he launch of the new Perodua Myvi tomorrow marks another milestone for national carmaker Perusahaan Otomobil Kedua Sdn Bhd (Perodua). More importantly for Malaysia’s automotive sector, it is a sign that things are returning back to normal after supply disruptions caused by Japan’s devastating March 11 earthquake and tsunami.
Indeed, the automotive industry is expected to recover faster than expected, with local automakers seeing their production returning to pre-disaster levels.
Local automakers UMW Toyota Sdn Bhd and Perodua were among the carmakers that were affected, but have since seen their production resume to normal levels as supply from Japan improved.
However, some quarters are still expecting a poor set of 2QFY11 results due to the temporary setback in that quarter.
“April and May were relatively slow for both these companies as they had certain parts imported from Japan. There was also uncertainly on how long the supply disruption was going to last. However, the principal companies in Japan have made it their main priority to supply their parts here due to the strong demand in Southeast Asia,” said an industry source.
As early as last month, Perodua said that its production levels were improving and were expected to return to normal soon. However, the launch of the new Myvi replacement model that was postponed from April created some doubt in the market.
“At that time, there was a lot of uncertainty. The Myvi has been the best-selling model for Perodua and it definitely hurt sales when the launch of the replacement model was postponed. And production of the Myvi model was also discontinued,” said the source. However, doubts were cleared when the new launch date of June 16 was announced at end-May.
“The new launch date is good news, as it was earlier expected to be sometime in September,” he added. The new model will be launched tomorrow.
Already Perodua has begun receiving orders.
There were reports that the waiting period might be two month long due to supply shortage. But this was quickly dismissed by one of Perodua’s auto parts suppliers.
“This is impossible as Perodua has already begun earnest production of the new model with its capacity already running at 90%. I do not think Perodua can afford to under-deliver its promise as there is a strong demand and (high) expectations for the new model,” he said.
Perodua expects monthly sale of 8,500 units of the new model, and is confident of achieving its sales target of 195,000 units for the year.
“Part of the early launch date is also Perodua’s attempt to maintain its market leader position ahead of Proton. In any case, the new model will have great demand as there are no direct competitors for its class and price range in the market,” said the source.
Apart from Perodua, UMW Toyota Motor has also resumed its two-shift productions since late May. This is mainly due to efforts by its principal company in Japan to ensure supply of parts to this region.
“We are delighted that with the strong efforts taken by our principal, Toyota Motor Corp and all related parties including our suppliers, we can resume normal production earlier than expected,” said UMW Toyota Motor president Ismet Suki in an earlier statement.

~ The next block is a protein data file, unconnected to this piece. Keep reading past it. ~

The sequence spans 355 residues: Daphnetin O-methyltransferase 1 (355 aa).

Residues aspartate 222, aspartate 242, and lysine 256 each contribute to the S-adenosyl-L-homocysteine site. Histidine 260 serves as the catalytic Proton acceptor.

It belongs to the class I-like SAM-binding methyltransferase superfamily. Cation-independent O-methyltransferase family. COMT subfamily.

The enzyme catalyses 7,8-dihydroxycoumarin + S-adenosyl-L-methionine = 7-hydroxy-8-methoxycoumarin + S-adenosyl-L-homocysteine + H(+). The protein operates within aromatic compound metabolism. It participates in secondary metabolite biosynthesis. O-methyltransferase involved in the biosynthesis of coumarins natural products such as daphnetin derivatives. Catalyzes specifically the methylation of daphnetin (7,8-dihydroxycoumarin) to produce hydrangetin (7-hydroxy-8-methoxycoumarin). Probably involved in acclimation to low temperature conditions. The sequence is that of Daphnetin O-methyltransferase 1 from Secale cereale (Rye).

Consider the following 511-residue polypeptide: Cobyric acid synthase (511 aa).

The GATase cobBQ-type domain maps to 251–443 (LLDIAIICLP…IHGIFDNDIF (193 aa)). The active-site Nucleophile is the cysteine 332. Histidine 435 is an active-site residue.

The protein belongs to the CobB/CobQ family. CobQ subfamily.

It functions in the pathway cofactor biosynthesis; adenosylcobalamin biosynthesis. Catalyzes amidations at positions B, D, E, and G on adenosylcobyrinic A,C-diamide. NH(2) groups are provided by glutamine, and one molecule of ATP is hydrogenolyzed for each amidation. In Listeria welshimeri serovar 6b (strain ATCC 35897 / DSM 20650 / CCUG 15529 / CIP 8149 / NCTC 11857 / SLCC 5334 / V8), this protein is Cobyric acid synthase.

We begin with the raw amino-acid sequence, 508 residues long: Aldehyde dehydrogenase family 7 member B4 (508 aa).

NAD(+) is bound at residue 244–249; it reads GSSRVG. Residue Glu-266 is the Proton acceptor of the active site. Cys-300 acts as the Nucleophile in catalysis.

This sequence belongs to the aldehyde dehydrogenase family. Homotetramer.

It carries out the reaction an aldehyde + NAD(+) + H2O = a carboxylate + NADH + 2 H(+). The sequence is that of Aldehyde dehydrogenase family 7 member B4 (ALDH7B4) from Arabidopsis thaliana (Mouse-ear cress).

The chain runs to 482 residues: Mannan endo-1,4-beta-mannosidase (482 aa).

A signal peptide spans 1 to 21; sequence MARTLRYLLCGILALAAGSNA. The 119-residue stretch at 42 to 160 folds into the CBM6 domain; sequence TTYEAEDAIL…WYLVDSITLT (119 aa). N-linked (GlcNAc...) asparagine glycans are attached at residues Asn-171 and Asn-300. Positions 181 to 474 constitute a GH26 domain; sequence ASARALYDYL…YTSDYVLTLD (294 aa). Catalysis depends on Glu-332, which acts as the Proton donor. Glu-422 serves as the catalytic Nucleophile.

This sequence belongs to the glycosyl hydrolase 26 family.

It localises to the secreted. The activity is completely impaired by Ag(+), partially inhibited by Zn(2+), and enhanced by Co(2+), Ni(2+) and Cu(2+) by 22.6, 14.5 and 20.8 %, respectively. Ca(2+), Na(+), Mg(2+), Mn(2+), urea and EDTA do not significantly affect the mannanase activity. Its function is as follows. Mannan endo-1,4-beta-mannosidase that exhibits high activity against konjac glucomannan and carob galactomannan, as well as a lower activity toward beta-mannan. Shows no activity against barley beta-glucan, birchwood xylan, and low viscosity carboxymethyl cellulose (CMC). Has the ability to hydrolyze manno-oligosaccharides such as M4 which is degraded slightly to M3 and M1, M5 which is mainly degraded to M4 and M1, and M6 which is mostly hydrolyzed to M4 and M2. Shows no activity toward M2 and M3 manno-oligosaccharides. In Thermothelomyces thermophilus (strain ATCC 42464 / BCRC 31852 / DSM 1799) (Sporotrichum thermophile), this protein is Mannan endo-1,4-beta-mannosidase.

The current plant is said to be running at 80% capacity at the moment, and will return to full capacity as early as next month.
As for Honda Malaysia Sdn Bhd, the company said production at its Alor Gajah plant would only resume two shifts in August.
Apart from that, it is planning to extend its operating hours to make up for the shortage of supply from April to July. The firm is running at single shifts due to supply shortage.
Its managing director and CEO Yoichiro Ueno said Honda associates in Japan have worked tirelessly with suppliers to normalise supply of component parts from Japan.
“Hence, we are pleased to announce that we are able to resume full production much earlier than previously expected,” he said in a recent statement.
The local auto parts makers are also seeing clearer skies ahead.
Delloyd Ventures Bhd deputy CEO Datuk Leon Tee said things are looking brighter after the decline in orders from Perodua and Toyota for April and May.
“Orders from Perodua were badly hit in April when it dwindled to 1,000 units. This was also because the Myvi replacement model was was postponed due to supply issues. However, things are improving as we received an order of 7,000 units for June. It should increase to 8,000 next month,” Tee told The Edge Financial Daily.
He added that there would be no problem for Perodua to ramp up production to make up for the shortfall in April as it has the extra capacity. “At any time, we had seen Perodua ordering 9,000 units per month from us. As such, we do not see a problem for it to achieve its sales target,” said Tee.
MBM Resources Bhd managing director Looi Kok Loon said the industry is expected to recover in the third quarter.
“The second quarter will definitely be affected but we do not see the problem persisting until 3Q. Demand for cars is still going strong. We are expecting things to turn around, especially with the new Perodua model being launched on Thursday (tomorrow),” Looi told The Edge Financial Daily.
Meanwhile, AutoV Corp Bhd chief operating officer Sabidi Abu Bakar said orders for its sun visors had been growing in tandem with the production at Toyota, Honda, and Perodua.
“Orders from these marques have been increasing in tandem with their production capacity. This is good for us even though they only consist of 15% of our total production,” he said.
Unlike other autoparts makers which have been away from the auto sector to reduce cyclical risks, AutoV has been strengthening its position in the sector. This year alone, it acquired two autoparts related companies — Proreka (M)Sdn Bhd and JP Metal Sdn Bhd — to boost its product offerings.